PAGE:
Specifies the domain of acceptable values for a particular column or for any column of a user-defined datatype and creates access rules.
create [ [ and | or ] access]] rule [owner.]rule_name as condition_expression
specifies that you are creating an access rule. For information on access rules, see Chapter 11, “Managing User Permissions” in the System Administration Guide.
is the name of the new rule. It must conform to the rules for identifiers and cannot be a variable. Specify the owner’s name to create another rule of the same name owned by a different user in the current database. The default value for owner is the current user.
specifies the conditions that define the rule. It can be any expression that is valid in a where clause, and can include arithmetic operators, relational operators, in, like, between, and so on. However, it cannot reference a column or any other database object. Built-in functions that do not reference database objects can be included.
A condition_expression takes one argument. The argument is prefixed by the @ sign and refers to the value that is entered via the update or insert command. You can use any name or symbol to represent the value when you write the rule, but the first character must be the @ sign. Enclose character and date constants in quotes, and precede binary constants with “0x”.
Creates a rule named limit, which limits the value of advance to less than $1000:
create rule limit as @advance < $1000
Creates a rule named pubid_rule, which restricts the values of pub_id to 1389, 0736, or 0877:
create rule pubid_rule as @pub_id in ('1389', '0736', '0877')
Creates a rule named picture, which restricts the value of value to always begin with the indicated characters:
create rule picture as @value like '_-%[0-9]'
To hide the text of a rule, use sp_hidetext.
To rename a rule, use sp_rename.
You can create a rule only in the current database.
Rules do not apply to the data that already exists in the database at the time the rules are created.
create rule statements cannot be combined with other statements in a single batch.
You cannot bind a rule to a Adaptive Server-supplied datatype or to a column of type text, image, or timestamp.
You must drop a rule before you create a new one of the same name, and you must unbind a rule before you drop it. Use:
sp_unbindrule objname [, futureonly]
Use sp_bindrule to bind a rule to a column or user-defined datatype. Its syntax is:
sp_bindrule rulename, objname [, futureonly]
A rule that is bound to a user-defined datatype is activated when you insert a value into, or update, a column of that type. Rules do not test values inserted into variables of that type.
The rule must be compatible with the datatype of the column. For example, you cannot use:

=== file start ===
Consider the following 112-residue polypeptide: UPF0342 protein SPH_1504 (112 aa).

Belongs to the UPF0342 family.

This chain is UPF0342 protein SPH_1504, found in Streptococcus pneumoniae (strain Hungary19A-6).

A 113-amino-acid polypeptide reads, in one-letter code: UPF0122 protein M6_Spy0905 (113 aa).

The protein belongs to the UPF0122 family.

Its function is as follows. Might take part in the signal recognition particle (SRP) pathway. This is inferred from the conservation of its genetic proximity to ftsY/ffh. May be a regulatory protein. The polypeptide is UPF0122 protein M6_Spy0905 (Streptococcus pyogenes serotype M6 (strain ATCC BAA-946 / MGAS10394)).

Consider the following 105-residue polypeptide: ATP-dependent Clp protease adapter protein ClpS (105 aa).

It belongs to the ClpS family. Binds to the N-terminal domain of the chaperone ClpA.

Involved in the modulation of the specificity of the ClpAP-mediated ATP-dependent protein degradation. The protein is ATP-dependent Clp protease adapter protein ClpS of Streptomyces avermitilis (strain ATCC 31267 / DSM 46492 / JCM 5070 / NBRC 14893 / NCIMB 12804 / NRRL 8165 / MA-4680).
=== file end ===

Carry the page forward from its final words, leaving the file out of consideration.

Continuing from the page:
@value like A%
as a rule for an exact or approximate numeric column. If the rule is not compatible with the column to which it is bound, Adaptive Server generates an error message when it tries to insert a value, not when you bind it.
You can bind a rule to a column or datatype without unbinding an existing rule.
Rules bound to columns always take precedence over rules bound to user-defined datatypes, regardless of which rule was most recently bound. Table 7-11 indicates the precedence when binding rules to columns and user-defined datatypes where rules already exist.
New rule bound to
Old rule bound to user-defined datatype
Old rule bound to column
New rule replaces old
New rule replaces old
New rule replaces old
Rules do not override column definitions. If a rule is bound to a column that allows null values, you can insert NULL into the column, implicitly or explicitly, even though NULL is not included in the text of the rule. For example, if you create a rule specifying “@val in (1,2,3)” or “@amount > 10000”, and bind this rule to a table column that allows null values, you can still insert NULL into that column. The column definition overrides the rule.
If a column has both a default and a rule associated with it, the default must fall within the domain defined by the rule. A default that conflicts with a rule will never be inserted. Adaptive Server generates an error message each time it attempts to insert the default.
You can define rules using check with the create table statement, which creates integrity constraints. However, these constraints are specific for that table; you cannot bind them to other tables. See create table and alter table for information about integrity constraints.
To get a report on a rule, use sp_help.
To display the text of a rule, which is stored in the syscomments system table, execute sp_helptext with the rule name as the parameter.
After a rule is bound to a particular column or user-defined datatype, its ID is stored in the syscolumns or systypes system tables.
SQL92 – Compliance level: Entry-level compliant.
To create rules using SQL92-compliant syntax, use the check clause of the create table statement.
create rule permission defaults to the Database Owner, who can transfer it to other users.
Commands alter table, create default, create table, drop rule, drop table
System procedures sp_bindrule, sp_help, sp_helptext, sp_hidetext, sp_rename, sp_unbindrule